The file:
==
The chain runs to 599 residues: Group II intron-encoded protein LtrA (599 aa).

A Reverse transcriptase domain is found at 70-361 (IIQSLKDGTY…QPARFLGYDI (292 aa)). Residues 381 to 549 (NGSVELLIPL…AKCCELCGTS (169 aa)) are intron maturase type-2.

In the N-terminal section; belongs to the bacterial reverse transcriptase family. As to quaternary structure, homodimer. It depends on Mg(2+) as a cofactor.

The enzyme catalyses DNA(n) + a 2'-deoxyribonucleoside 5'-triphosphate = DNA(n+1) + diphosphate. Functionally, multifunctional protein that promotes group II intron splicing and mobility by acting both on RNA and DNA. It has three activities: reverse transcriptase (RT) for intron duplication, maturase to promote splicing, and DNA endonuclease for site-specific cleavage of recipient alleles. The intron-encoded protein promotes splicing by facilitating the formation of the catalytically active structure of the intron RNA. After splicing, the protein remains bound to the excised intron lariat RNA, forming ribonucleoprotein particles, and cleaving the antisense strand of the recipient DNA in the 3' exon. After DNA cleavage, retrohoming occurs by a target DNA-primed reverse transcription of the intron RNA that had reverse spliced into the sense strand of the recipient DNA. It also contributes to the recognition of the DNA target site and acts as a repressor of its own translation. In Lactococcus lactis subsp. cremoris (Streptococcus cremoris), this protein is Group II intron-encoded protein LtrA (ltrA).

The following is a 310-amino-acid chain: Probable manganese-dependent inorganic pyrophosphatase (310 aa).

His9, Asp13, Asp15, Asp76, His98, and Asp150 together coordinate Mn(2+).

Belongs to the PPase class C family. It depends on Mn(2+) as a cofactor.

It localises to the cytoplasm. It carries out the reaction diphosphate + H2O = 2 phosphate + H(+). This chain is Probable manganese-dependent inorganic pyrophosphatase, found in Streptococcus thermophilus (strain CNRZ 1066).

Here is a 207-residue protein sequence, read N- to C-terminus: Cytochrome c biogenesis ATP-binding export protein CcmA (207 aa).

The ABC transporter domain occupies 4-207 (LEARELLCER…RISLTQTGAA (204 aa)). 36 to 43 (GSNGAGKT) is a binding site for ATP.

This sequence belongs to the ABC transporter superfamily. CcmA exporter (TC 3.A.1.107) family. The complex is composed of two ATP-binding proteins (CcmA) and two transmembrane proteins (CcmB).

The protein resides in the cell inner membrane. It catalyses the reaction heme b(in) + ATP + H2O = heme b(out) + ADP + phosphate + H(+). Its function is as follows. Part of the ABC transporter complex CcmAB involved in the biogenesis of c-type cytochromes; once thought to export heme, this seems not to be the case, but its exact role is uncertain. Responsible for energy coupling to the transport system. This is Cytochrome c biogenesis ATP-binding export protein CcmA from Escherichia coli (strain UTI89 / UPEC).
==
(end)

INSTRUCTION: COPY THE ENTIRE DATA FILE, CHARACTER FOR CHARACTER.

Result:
The chain runs to 599 residues: Group II intron-encoded protein LtrA (599 aa).

A Reverse transcriptase domain is found at 70-361 (IIQSLKDGTY…QPARFLGYDI (292 aa)). Residues 381 to 549 (NGSVELLIPL…AKCCELCGTS (169 aa)) are intron maturase type-2.

In the N-terminal section; belongs to the bacterial reverse transcriptase family. As to quaternary structure, homodimer. It depends on Mg(2+) as a cofactor.

The enzyme catalyses DNA(n) + a 2'-deoxyribonucleoside 5'-triphosphate = DNA(n+1) + diphosphate. Functionally, multifunctional protein that promotes group II intron splicing and mobility by acting both on RNA and DNA. It has three activities: reverse transcriptase (RT) for intron duplication, maturase to promote splicing, and DNA endonuclease for site-specific cleavage of recipient alleles. The intron-encoded protein promotes splicing by facilitating the formation of the catalytically active structure of the intron RNA. After splicing, the protein remains bound to the excised intron lariat RNA, forming ribonucleoprotein particles, and cleaving the antisense strand of the recipient DNA in the 3' exon. After DNA cleavage, retrohoming occurs by a target DNA-primed reverse transcription of the intron RNA that had reverse spliced into the sense strand of the recipient DNA. It also contributes to the recognition of the DNA target site and acts as a repressor of its own translation. In Lactococcus lactis subsp. cremoris (Streptococcus cremoris), this protein is Group II intron-encoded protein LtrA (ltrA).

The following is a 310-amino-acid chain: Probable manganese-dependent inorganic pyrophosphatase (310 aa).

His9, Asp13, Asp15, Asp76, His98, and Asp150 together coordinate Mn(2+).

Belongs to the PPase class C family. It depends on Mn(2+) as a cofactor.

It localises to the cytoplasm. It carries out the reaction diphosphate + H2O = 2 phosphate + H(+). This chain is Probable manganese-dependent inorganic pyrophosphatase, found in Streptococcus thermophilus (strain CNRZ 1066).

Here is a 207-residue protein sequence, read N- to C-terminus: Cytochrome c biogenesis ATP-binding export protein CcmA (207 aa).

The ABC transporter domain occupies 4-207 (LEARELLCER…RISLTQTGAA (204 aa)). 36 to 43 (GSNGAGKT) is a binding site for ATP.

This sequence belongs to the ABC transporter superfamily. CcmA exporter (TC 3.A.1.107) family. The complex is composed of two ATP-binding proteins (CcmA) and two transmembrane proteins (CcmB).

The protein resides in the cell inner membrane. It catalyses the reaction heme b(in) + ATP + H2O = heme b(out) + ADP + phosphate + H(+). Its function is as follows. Part of the ABC transporter complex CcmAB involved in the biogenesis of c-type cytochromes; once thought to export heme, this seems not to be the case, but its exact role is uncertain. Responsible for energy coupling to the transport system. This is Cytochrome c biogenesis ATP-binding export protein CcmA from Escherichia coli (strain UTI89 / UPEC).